• Monday, Sep 23, 2019
  • Last Update : 04:57 am

Only the fittest will survive in 2019

  • Published at 12:02 am February 6th, 2019

Innovation, sustainability, and technology will be the keys to progress

Let us start with some good news, as we look ahead to the coming year. The most recent figures available show that ready-made garment exports soared from Bangladesh in the six months to December 2018, seeing a 15.6% increase over the corresponding period to December 2017. Export earnings increased to $17.08 billion over the six-month period, compared to $14.7bn for the six-month period to December 2017. 

These positive figures might have come as a surprise to some, as exports from Bangladesh struggled earlier in the year. What they illustrate, however, is that there is now an in-built resilience within the Bangladesh economy which allows it to weather storms - and there have been plenty of those
in the past 18 months.

The country has established itself as the second largest apparel export hub in the world in the apparel sector, despite what the detractors of Bangladesh might say. In fact, it has arguably become the default go-to destination for many of the world’s leading fast fashion brands when they consider their “China plus one” strategy. Could “China plus one” become “Bangladesh plus one” in the future? In theory, yes, but there are still many challenges - which could also be viewed as huge opportunities - to address.

Perhaps, the most notable challenge right now is uncertainty created by the “will they won’t they” situation with regards to the future of the Bangladesh Accord. A decision on the future continuation of the Bangladesh Accord was recently delayed - for a sixth time - to February 18. This issue has been discussed in-depth so will not be dwelt on here.

Apart from that, through a business perspective, all we want is a certainty. It is not for me to say whether the accord leaving is good or bad, but like many business owners, I want some certainty and clarity on this issue. So let us hope that those involved in negotiations reach an agreement as soon as possible, so business owners can begin to plan accordingly.

Another challenge is finance and investment. International apparel brands are in a price war like never before right now, and this has major impacts on supply chains. Brands and retailers will always drive a hard bargain on price - they have little choice. Expect this situation to become more pronounced in 2019, as some brands - who are in financial difficulties perhaps - unilaterally alter their trading terms and conditions. 

RMG factory owners in Bangladesh are price-takers and, as such, have little bargaining power in situations such as this. The challenge for all owners is to continue to innovate, diversify, and future-proof as much as is possible - only the fittest will survive in 2019, and beyond. Those that do survive, however, will reap huge rewards.

Of all the textile and garment manufacturing hubs, it is Bangladesh which has become a lightning rod when it comes to issues around the welfare of workers, low wages, and other CSR issues in apparel supply chains. It is an unfortunate fact of life that bad news sells, and that international news agencies tend to focus on such negativity instead of other stories - such as that Bangladesh is now the safest garment exporting country in the world; and that the reason why wages are low in many cases is because the end price of clothing is so low which means that margins for factories from brands are very low.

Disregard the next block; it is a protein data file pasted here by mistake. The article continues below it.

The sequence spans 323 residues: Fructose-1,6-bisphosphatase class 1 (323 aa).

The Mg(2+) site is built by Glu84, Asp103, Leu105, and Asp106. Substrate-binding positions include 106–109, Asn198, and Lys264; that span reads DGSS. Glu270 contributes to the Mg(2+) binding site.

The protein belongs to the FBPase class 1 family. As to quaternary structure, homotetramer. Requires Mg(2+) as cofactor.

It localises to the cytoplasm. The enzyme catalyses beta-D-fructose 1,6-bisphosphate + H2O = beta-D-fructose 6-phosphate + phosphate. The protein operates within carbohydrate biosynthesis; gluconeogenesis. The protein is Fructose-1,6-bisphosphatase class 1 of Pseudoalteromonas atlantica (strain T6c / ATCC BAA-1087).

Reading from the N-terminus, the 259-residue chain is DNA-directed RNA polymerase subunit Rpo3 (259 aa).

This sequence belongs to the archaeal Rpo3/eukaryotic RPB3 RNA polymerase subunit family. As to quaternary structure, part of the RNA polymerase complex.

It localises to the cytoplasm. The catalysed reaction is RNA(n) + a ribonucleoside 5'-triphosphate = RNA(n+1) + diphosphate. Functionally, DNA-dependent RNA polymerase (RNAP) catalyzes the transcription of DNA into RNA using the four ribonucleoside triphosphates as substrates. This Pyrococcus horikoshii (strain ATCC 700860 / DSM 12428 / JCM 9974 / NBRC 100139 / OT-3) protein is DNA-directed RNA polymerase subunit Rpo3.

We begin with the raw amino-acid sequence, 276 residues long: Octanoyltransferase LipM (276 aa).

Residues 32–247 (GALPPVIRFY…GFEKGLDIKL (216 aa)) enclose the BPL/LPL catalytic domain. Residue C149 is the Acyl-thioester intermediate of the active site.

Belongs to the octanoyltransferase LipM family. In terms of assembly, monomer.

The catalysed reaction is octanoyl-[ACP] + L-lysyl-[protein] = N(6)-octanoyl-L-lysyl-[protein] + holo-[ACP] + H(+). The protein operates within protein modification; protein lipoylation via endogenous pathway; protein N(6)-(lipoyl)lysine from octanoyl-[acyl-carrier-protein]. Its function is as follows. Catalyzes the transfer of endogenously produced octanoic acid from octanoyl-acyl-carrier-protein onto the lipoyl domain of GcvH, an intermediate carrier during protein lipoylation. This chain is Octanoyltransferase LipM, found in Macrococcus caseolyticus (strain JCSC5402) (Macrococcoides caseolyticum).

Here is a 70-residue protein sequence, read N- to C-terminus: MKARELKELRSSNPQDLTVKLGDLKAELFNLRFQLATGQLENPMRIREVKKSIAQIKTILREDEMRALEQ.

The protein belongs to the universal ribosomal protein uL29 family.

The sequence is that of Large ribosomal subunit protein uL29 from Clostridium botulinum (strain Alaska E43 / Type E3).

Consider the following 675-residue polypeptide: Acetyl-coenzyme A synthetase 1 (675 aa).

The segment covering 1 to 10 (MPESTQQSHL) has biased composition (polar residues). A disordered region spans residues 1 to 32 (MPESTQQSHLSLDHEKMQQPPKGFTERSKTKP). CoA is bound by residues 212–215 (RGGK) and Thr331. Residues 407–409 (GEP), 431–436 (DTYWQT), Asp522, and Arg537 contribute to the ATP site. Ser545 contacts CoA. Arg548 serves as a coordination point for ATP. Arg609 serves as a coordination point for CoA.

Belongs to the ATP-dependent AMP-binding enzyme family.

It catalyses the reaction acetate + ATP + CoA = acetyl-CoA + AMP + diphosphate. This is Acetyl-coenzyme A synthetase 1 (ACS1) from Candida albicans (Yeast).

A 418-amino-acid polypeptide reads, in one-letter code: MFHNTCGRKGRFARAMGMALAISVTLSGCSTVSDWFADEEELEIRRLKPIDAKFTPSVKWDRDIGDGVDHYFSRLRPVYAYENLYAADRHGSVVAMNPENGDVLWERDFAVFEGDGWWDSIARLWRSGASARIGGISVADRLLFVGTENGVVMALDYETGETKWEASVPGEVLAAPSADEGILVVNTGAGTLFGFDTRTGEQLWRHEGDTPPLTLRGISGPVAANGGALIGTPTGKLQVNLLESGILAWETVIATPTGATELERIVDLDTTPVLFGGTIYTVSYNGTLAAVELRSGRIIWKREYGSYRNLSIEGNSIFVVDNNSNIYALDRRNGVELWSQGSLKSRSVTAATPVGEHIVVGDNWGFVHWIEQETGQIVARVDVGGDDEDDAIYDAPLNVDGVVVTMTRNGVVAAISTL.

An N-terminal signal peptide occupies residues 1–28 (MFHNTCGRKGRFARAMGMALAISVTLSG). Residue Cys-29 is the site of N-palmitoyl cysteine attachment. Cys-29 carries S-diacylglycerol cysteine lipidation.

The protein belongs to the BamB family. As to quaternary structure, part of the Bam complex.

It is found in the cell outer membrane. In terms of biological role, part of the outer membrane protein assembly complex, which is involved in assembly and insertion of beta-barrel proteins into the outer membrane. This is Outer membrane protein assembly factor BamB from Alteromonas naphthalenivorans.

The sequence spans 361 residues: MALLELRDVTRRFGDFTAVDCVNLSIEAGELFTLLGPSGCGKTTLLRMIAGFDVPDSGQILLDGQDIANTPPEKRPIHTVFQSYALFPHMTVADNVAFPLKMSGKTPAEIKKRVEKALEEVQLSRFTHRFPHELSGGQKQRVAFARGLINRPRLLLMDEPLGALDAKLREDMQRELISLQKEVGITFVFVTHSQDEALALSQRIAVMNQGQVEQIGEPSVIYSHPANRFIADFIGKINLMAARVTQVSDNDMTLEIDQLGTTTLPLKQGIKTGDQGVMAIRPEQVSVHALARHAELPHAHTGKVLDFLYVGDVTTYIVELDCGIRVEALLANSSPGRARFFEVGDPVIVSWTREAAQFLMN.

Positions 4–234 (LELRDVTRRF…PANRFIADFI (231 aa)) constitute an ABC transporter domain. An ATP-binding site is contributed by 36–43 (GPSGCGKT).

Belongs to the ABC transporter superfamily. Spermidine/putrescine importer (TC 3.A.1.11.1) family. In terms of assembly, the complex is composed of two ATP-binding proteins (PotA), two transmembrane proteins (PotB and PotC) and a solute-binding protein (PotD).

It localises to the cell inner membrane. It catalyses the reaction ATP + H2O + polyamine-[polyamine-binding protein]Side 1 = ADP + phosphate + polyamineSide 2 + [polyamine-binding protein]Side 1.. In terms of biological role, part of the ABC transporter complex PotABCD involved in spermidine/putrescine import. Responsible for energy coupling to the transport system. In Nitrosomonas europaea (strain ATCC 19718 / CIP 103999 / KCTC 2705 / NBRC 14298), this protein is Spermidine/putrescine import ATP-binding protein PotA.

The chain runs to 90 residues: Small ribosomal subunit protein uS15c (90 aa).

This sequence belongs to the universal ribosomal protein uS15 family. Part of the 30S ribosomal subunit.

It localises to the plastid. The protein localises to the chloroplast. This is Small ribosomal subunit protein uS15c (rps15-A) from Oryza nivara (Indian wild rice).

Nevertheless, despite the negative publicity, the Bangladesh business community has a wonderful, compelling story to tell. It is up to business owners and industry leaders to tell it. This is a challenge they can begin to address in 2019.

There are many more challenges which could be mentioned here, but let us focus on just one: sustainability. The RMG industry is the engine room of the Bangladesh economy, creating millions of jobs, and continuing to transform lives and improve living standards.

But this is, at times, also polluting industry (and this is, of course, also the case with all other textile hubs globally). So, sustainability is one area which should always be high up the priority list. Yes, this is a challenge but it is also a huge opportunity. For businesses in Bangladesh, this means implementing technology that can provide for cleaner production, more efficient use of water and energy, better effluent treatment facilities and all manner of other investments. Of course,
all of this requires money, and in some cases, significant capital outlay in the short term.

Western brands want and demand to know how sustainable their suppliers are, and one day soon, being a clean, efficient operation will be a pre-requisite to doing business with apparel brands. Investment in this area, then, is a way to benefit the planet, as well as, ensuring the longevity of a business. The pleasant fact is Bangladesh has already taken a lead in the sustainable apparel business. The presence of 82 United States Green Building Council (USGBC) certified LEED garment factories in the country is telltale evidence of the fact. 

Strive to move up to high-end products through R&D and development of skills should be the priority for the industry not only in this year but also for some more years to come. Indubitably innovation, sustainability and technology will be keys for the progress of Bangladesh apparel industry. The industry being at a crossroads now, 2019 is a very important year to strengthen our footings in these areas in pursuit of an impressive future.

Mostafiz Uddin is the Managing Director of Denim Expert Limited. He is also the Founder and CEO of Bangladesh Denim Expo and Bangladesh Apparel Exchange (BAE). He can be reached at [email protected]